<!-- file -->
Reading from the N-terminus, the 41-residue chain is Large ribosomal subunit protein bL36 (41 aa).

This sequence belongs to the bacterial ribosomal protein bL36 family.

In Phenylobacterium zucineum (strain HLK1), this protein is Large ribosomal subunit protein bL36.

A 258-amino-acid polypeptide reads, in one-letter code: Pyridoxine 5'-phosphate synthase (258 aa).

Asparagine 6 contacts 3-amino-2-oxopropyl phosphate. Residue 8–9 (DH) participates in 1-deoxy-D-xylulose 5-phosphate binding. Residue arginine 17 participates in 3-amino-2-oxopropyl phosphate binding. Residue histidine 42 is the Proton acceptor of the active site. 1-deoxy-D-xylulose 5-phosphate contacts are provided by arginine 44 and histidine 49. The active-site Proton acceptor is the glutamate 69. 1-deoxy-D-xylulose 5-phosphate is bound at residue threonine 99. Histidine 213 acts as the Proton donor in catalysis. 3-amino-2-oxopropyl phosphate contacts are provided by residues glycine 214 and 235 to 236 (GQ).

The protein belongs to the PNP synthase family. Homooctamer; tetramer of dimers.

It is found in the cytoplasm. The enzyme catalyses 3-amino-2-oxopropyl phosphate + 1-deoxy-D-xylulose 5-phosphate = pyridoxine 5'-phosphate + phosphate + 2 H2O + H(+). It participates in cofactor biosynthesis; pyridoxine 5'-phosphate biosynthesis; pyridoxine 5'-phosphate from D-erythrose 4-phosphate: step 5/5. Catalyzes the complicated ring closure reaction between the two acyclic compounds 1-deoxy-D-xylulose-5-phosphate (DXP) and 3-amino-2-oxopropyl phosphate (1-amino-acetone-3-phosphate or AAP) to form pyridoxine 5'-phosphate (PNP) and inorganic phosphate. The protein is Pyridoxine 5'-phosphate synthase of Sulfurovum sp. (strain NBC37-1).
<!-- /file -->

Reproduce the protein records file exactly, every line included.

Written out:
Reading from the N-terminus, the 41-residue chain is Large ribosomal subunit protein bL36 (41 aa).

This sequence belongs to the bacterial ribosomal protein bL36 family.

In Phenylobacterium zucineum (strain HLK1), this protein is Large ribosomal subunit protein bL36.

A 258-amino-acid polypeptide reads, in one-letter code: Pyridoxine 5'-phosphate synthase (258 aa).

Asparagine 6 contacts 3-amino-2-oxopropyl phosphate. Residue 8–9 (DH) participates in 1-deoxy-D-xylulose 5-phosphate binding. Residue arginine 17 participates in 3-amino-2-oxopropyl phosphate binding. Residue histidine 42 is the Proton acceptor of the active site. 1-deoxy-D-xylulose 5-phosphate contacts are provided by arginine 44 and histidine 49. The active-site Proton acceptor is the glutamate 69. 1-deoxy-D-xylulose 5-phosphate is bound at residue threonine 99. Histidine 213 acts as the Proton donor in catalysis. 3-amino-2-oxopropyl phosphate contacts are provided by residues glycine 214 and 235 to 236 (GQ).

The protein belongs to the PNP synthase family. Homooctamer; tetramer of dimers.

It is found in the cytoplasm. The enzyme catalyses 3-amino-2-oxopropyl phosphate + 1-deoxy-D-xylulose 5-phosphate = pyridoxine 5'-phosphate + phosphate + 2 H2O + H(+). It participates in cofactor biosynthesis; pyridoxine 5'-phosphate biosynthesis; pyridoxine 5'-phosphate from D-erythrose 4-phosphate: step 5/5. Catalyzes the complicated ring closure reaction between the two acyclic compounds 1-deoxy-D-xylulose-5-phosphate (DXP) and 3-amino-2-oxopropyl phosphate (1-amino-acetone-3-phosphate or AAP) to form pyridoxine 5'-phosphate (PNP) and inorganic phosphate. The protein is Pyridoxine 5'-phosphate synthase of Sulfurovum sp. (strain NBC37-1).